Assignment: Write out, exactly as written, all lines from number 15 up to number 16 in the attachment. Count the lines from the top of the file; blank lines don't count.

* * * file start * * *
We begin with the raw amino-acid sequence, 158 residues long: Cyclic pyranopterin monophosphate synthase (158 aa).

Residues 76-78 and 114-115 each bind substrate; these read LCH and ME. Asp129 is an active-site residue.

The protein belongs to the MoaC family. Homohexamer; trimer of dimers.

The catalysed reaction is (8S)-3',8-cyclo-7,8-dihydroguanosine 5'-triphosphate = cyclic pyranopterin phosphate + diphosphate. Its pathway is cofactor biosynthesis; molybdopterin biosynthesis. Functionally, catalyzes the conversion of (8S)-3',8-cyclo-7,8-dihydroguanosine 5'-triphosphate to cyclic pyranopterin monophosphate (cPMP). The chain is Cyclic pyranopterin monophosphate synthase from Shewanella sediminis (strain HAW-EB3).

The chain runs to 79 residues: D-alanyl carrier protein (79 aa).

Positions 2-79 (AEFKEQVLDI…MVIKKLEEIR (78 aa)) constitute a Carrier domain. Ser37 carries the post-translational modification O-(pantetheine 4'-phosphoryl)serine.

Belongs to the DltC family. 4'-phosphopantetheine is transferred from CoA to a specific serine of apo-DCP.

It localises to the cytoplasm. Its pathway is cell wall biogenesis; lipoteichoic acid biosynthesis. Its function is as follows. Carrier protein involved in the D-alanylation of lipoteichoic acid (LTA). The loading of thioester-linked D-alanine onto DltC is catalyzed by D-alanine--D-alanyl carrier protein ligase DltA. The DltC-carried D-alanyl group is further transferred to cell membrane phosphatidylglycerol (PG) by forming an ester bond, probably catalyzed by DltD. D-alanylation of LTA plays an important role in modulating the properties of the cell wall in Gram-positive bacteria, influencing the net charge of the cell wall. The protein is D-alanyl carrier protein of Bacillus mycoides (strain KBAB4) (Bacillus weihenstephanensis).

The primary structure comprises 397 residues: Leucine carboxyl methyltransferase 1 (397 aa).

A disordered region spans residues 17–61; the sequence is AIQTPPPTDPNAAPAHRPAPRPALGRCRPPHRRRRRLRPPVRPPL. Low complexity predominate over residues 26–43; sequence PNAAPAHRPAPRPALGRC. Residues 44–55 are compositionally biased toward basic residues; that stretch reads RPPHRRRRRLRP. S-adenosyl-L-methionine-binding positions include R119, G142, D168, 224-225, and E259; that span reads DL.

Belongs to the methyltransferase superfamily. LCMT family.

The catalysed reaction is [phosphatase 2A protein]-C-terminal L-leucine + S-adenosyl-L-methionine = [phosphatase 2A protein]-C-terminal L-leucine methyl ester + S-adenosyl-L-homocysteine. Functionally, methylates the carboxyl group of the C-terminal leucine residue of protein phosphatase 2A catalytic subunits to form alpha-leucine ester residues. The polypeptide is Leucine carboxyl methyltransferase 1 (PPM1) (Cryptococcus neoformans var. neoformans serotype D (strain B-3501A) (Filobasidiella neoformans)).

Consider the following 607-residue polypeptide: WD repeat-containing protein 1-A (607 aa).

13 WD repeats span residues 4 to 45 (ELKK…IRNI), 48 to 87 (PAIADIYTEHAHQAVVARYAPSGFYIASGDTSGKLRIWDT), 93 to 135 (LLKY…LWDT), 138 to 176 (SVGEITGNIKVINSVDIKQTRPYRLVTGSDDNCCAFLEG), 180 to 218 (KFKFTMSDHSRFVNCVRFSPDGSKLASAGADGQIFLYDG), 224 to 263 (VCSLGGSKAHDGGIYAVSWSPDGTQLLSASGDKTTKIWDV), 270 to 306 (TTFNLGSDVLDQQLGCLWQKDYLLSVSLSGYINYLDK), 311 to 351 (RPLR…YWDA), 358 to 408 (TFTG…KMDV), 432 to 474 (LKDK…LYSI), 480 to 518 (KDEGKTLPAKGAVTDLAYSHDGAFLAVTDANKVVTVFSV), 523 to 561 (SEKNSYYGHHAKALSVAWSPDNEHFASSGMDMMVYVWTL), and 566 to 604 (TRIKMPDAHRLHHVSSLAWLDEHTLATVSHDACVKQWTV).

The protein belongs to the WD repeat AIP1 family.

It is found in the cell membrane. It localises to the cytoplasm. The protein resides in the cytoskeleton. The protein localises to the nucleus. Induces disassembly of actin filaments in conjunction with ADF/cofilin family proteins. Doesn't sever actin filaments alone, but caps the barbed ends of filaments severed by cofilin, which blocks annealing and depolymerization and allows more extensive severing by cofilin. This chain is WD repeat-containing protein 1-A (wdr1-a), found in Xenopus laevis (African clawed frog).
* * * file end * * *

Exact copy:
The protein belongs to the WD repeat AIP1 family.

It is found in the cell membrane. It localises to the cytoplasm. The protein resides in the cytoskeleton. The protein localises to the nucleus. Induces disassembly of actin filaments in conjunction with ADF/cofilin family proteins. Doesn't sever actin filaments alone, but caps the barbed ends of filaments severed by cofilin, which blocks annealing and depolymerization and allows more extensive severing by cofilin. This chain is WD repeat-containing protein 1-A (wdr1-a), found in Xenopus laevis (African clawed frog).